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May 21, 2015
In the last two decades, models from evolutionary biology have made important contributions to demographic research on human fertility change. Within this evolutionary framework, two distinct traditions have focused on different processes of adaptation and time scales of change: (1) behavioral ecological perspectives have focused on how individual fertility decisions are shaped by local ecological circumstances, while (2) cultural evolutionary approaches have emphasized the role of socially transmitted information and changing social norms in shaping fertility behavior. While each tradition has made independent progress, research that integrates these approaches is necessary to improve our understanding of real fertility behavior, which results from a feedback between individual fertility decisions and social change. This approach requires combined attention to immediate ecological determinants of fertility decisions as well as the long-term processes that shape costs and benefits in a given environment. This workshop will bring together an international team of evolutionary behavioral scientists with complementary methodological and theoretical expertise in anthropology, psychology, and demography to develop (a) a synthetic article which proposes how these approaches can be integrated methodologically and theoretically, (b) an empirical article which applies our new synthetic framework to the study of fertility change in a particular fieldsite, demonstrating how the new methodological approach will work in practice and what we can learn through employing it, and (c) a multi-site grant proposal (UK, US, Bangladesh, Ethiopia, Bolivia, Poland) aimed at integrating and empirically testing these diverse evolutionary models of human fertility change.
May 17, 2015
Human cultural diversity is expressed in myriad ways (from social and marital norms to languages and religious practices), but what factors shape this diversity? Dating back to Darwin, multiple disciplines have debated the degree to which cultural diversity patterns are influenced by different factors, including history, demographics, and ecology. Over recent years an emerging set of studies have showcased how phylogenetic comparative methods from evolutionary biology can help resolve these long-held debates and revolutionize the field of cultural evolution. Now the major barrier to advances lies in the location of necessary data, which are spread across multiple disparate sources in linguistics, biogeography and anthropology. To overcome this challenge we will create D-PLACE (a Database of Phylogenies of Languages for the study of Cultural Evolution), a publicly available and expandable web-portal that will map over 100 cultural features onto language phylogenies and link these to ecological and environmental variables, empowering a whole new line of investigation into the drivers of cultural change and patterns of cultural diversity. We will produce a paper to introduce D-PLACE and outline the many types of questions in comparative anthropology the database can answer. Finally, we will demonstrate the power of this new resource by using D-PLACE to examine two long-standing and fundamental questions from comparative anthropology: (i) What drives the diversity of incest taboos (i.e. how human societies regulate who can mate and marry)? (ii) Can we characterize recurrent âhuman nichesâ, or are societies just arbitrary bundles of cultural features?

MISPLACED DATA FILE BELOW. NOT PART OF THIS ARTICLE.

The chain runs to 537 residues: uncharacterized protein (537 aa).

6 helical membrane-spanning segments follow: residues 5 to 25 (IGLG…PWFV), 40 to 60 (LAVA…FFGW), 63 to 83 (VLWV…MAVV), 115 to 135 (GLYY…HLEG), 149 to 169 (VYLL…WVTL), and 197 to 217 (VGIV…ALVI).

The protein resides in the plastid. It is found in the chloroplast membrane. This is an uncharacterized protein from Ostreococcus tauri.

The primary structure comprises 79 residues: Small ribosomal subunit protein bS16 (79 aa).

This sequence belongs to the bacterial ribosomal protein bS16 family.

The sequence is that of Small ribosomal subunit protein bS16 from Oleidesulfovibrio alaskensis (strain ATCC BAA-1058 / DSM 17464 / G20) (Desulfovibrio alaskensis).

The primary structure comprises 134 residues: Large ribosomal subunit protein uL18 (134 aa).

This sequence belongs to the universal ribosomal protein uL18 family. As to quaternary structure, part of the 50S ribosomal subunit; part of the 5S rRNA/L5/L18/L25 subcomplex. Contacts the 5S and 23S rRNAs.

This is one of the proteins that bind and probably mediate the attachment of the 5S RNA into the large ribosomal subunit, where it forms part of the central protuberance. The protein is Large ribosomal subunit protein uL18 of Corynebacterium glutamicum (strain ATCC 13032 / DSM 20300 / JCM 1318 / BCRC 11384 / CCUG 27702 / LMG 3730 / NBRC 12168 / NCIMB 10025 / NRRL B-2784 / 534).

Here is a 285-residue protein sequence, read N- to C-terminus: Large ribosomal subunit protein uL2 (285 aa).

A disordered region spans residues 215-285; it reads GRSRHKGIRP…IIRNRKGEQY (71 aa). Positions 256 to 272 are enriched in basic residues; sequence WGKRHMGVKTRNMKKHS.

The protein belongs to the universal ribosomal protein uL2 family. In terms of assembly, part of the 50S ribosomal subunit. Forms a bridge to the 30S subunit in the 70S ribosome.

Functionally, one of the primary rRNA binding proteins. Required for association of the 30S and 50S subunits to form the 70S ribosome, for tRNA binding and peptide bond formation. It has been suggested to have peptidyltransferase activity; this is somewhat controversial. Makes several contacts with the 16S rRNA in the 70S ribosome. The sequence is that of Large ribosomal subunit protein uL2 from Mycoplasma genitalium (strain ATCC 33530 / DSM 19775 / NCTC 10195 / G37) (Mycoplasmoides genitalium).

Linking self-fertilization, dispersal and distribution traits of species: Is Bakerâs law an exception to the rule?